Trust for America's Health issues emergency preparedness report card
All 50 states and Washington, D.C. were scored on 10 areas of public health including public health funding commitment, flu vaccination rate, reducing health care-associated infections and emergency health care access. The report found the emergency operations overall have improved, including communication and coordination, support for the Strategic National Stockpile, and distribution of critical medicines and vaccines during times of crisis.
Laboratories and foodborne illness detection capabilities have also improved to better serve people around the country.
The report also found that biosurveillance systems are lacking in their capabilities to coordinate in real-time. Research and development of new medicines and vaccines are also behind the pace of new threats. Health care systems are also lacking behind in their preparedness for a mass influx of patients if there were to ever be a major outbreak or attack on the country that would require immediate hospitalization of thousands of people at once.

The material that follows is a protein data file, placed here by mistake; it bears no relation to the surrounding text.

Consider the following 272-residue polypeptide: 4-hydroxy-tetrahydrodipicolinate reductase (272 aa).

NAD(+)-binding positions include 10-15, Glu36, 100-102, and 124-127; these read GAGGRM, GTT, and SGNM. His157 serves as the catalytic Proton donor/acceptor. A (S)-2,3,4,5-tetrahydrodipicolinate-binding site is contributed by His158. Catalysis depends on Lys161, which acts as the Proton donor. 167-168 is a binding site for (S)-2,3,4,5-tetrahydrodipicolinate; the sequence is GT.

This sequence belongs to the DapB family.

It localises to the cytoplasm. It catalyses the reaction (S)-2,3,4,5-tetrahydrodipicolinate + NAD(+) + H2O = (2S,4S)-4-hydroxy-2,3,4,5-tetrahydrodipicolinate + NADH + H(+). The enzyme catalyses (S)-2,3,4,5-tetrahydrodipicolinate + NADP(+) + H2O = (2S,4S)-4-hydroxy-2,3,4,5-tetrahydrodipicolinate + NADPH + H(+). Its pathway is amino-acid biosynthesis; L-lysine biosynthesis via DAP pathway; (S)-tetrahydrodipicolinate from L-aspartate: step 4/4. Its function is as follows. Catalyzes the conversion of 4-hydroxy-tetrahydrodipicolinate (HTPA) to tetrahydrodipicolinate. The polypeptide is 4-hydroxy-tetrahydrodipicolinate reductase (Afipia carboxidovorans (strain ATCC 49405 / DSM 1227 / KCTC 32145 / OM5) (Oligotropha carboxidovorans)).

Part of the reason for the negative data in the report, according to the authors, is a cut in funding for health emergency preparedness of $280 million since 2002 while state health system preparedness has been cut in half since 2005.
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